previous next

[180] directed to observe the same rules relative thereto as they are ordered to do in managing the estates of other absentees.

October, 1778: The General Court order agents of estates of absentees to lay before them an account of all the property of such persons; and, furthermore, resolve that none of the real estate shall be sold to pay their debts.

Feb. 1, 1779: The General Court resolved that all moneys received from rent or sale of the land of absentees be put into the treasury of the State.

May 1, 1779: The Court resolved to direct all agents to warn out the present possessors, and give possession to the new lessees of the State.

May, 1779: The General Court appointed a Committee to sell at auction the confiscated estates of certain absentees. Sir William Pepperell, the son-in-law of Colonel Royal, is named in the list; but Colonel Royal is not.

October, 1782: The General Court resolved that the estates of absentees ought to be held to pay the just debts of said persons; and therefore they order that the moneys received from the sale of such estates shall go to pay the creditors, deducting three per cent to the State for expenses.

The mode of restoring the estate of Colonel Royal to his heirs, and their disposition of it, may be learned from the following documents.

Extract from the deed given by Henry Hutton and Elizabeth Royal Hutton, of England, to Mr. Robert Fletcher, of London, dated London, Feb. 25, 1806. It refers to the powers granted by the Legislature:--

And whereas, by an act of the Legislature of Massachusetts, passed on or about the 31st January, 1805, it was enacted or resolved that the Hon. James Sullivan, Attorney-General of said Commonwealth, and the Hon. Christopher Gore, or the survivors of them, should be, and they were, thereby authorized to make and execute a deed of conveyance of the said lands, messuages, and tenements, formerly belonging to the said Isaac Royal, to the said Robert Fletcher, his heirs and assigns, in fee simple, in manner and form, as was provided by the act passed on the 8th of March, 1792, entitled “An act for providing a more easy and simple method than was then in use for barring estates in tail in lands, and for making the same liable for the payment of the debts of tenants in tail;” and that such deed, executed and acknowledged by the said James Sullivan and Christopher Gore, Esqrs., or the survivors of them, and recorded in the Registry of Deeds, in the Counties of Middlesex and Norfolk respectively, should be as good and sufficient in law,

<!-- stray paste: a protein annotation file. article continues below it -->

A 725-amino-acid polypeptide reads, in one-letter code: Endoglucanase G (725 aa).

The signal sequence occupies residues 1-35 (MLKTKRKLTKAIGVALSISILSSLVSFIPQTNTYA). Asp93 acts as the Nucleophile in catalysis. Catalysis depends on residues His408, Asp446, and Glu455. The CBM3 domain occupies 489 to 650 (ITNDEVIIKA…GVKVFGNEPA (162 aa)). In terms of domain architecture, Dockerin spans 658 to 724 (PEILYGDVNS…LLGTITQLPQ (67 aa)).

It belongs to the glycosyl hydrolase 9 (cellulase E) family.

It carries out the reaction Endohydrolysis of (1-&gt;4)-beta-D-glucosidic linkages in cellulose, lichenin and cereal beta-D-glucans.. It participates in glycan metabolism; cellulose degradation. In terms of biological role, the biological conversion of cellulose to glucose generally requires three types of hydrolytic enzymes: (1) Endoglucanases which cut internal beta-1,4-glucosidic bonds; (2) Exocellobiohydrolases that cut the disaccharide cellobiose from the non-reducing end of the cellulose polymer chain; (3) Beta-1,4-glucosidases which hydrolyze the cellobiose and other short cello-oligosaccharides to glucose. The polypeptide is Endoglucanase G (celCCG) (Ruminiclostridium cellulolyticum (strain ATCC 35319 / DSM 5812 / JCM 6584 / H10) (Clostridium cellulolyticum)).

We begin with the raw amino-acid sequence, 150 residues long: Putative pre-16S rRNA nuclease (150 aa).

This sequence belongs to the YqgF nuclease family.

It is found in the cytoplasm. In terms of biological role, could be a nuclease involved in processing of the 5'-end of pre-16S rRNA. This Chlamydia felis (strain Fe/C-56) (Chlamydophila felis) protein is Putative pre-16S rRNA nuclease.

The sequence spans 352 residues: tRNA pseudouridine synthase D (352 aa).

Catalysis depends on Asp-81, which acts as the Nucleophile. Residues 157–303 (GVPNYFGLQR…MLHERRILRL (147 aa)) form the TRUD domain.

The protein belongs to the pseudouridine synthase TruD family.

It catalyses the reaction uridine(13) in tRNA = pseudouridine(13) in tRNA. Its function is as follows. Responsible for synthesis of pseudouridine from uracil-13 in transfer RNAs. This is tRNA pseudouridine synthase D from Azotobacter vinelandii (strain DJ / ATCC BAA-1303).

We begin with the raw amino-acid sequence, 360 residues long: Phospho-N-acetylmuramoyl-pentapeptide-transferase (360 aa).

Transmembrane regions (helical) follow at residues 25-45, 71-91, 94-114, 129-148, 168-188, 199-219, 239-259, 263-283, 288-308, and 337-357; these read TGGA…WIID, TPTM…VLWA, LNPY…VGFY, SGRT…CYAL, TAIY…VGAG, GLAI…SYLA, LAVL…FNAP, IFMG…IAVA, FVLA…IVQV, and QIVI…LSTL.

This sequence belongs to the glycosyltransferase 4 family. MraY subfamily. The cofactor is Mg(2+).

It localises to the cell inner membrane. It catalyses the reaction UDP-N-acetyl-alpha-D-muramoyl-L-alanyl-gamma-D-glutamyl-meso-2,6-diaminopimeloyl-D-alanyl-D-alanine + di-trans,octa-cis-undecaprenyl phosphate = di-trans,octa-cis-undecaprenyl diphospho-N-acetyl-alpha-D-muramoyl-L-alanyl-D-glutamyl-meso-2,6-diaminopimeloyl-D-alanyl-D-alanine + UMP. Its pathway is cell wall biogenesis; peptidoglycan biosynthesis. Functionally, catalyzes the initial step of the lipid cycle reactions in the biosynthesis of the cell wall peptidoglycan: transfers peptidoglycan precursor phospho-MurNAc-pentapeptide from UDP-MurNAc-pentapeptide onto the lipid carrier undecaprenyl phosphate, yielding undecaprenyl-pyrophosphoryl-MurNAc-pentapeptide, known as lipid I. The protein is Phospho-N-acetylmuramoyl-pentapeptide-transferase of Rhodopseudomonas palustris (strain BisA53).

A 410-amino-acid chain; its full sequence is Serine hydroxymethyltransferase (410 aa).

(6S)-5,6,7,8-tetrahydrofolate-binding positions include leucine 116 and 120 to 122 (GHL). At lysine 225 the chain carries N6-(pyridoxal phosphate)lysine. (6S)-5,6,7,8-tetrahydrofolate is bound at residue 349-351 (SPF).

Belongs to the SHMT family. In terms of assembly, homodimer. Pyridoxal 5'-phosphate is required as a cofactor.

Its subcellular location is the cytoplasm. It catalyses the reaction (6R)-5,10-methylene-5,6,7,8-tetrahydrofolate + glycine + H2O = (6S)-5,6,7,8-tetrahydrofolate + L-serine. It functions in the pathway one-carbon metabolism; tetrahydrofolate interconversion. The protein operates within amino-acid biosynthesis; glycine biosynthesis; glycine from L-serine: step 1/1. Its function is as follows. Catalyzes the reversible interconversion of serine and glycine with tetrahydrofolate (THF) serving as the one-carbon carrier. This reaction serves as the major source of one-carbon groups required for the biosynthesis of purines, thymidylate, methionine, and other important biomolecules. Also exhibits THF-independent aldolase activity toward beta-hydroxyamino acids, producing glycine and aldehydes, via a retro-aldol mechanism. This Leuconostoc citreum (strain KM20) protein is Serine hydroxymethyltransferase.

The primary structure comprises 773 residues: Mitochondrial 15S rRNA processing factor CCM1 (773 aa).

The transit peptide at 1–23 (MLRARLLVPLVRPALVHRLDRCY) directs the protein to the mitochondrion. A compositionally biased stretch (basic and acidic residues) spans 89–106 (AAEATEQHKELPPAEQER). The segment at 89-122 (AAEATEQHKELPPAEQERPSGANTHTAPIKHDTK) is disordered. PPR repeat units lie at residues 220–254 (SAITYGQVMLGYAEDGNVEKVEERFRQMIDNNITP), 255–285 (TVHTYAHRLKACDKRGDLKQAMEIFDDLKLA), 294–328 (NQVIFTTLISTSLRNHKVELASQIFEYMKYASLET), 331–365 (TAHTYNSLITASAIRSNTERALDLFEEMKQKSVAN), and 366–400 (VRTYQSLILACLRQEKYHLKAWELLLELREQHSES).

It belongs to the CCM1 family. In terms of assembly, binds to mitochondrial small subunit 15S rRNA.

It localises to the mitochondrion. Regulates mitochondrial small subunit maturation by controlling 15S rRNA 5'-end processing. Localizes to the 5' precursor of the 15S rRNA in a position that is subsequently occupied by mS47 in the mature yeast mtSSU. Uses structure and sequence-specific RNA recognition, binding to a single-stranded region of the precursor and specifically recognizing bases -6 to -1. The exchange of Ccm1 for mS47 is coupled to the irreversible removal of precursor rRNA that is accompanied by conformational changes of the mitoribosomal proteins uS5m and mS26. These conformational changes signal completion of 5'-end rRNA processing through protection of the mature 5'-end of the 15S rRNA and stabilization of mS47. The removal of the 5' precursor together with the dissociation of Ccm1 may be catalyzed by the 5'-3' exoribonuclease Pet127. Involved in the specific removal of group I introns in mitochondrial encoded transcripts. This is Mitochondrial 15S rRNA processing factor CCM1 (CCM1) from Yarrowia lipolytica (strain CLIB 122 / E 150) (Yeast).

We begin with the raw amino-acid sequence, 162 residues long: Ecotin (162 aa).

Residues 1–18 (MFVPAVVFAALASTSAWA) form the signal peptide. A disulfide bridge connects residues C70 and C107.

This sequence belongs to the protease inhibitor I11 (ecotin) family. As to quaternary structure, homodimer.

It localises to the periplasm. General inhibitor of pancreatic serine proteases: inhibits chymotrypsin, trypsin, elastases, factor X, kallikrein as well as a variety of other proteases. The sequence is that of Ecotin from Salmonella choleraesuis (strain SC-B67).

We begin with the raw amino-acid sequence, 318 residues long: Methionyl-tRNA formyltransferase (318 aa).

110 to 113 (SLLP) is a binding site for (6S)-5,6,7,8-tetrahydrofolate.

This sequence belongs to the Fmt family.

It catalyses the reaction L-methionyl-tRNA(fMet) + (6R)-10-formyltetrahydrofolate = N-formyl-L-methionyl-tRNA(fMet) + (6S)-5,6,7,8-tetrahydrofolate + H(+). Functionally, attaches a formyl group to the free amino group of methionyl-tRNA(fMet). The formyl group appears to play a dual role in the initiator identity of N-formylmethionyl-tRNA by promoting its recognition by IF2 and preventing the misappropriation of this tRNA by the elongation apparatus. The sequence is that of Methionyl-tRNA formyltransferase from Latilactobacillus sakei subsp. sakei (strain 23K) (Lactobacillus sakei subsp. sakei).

Creative Commons License
This work is licensed under a Creative Commons Attribution-ShareAlike 3.0 United States License.

An XML version of this text is available for download, with the additional restriction that you offer Perseus any modifications you make. Perseus provides credit for all accepted changes, storing new additions in a versioning system.

hide Places (automatically extracted)
hide People (automatically extracted)
Sort people alphabetically, as they appear on the page, by frequency
Click on a person to search for him/her in this document.
Isaac Royal (3)
Henry Hutton (2)
Christopher Gore (2)
James Sullivan (1)
William Pepperell (1)
Robert Fletcher (1)
hide Dates (automatically extracted)
hide Display Preferences
Greek Display:
Arabic Display:
View by Default:
Browse Bar: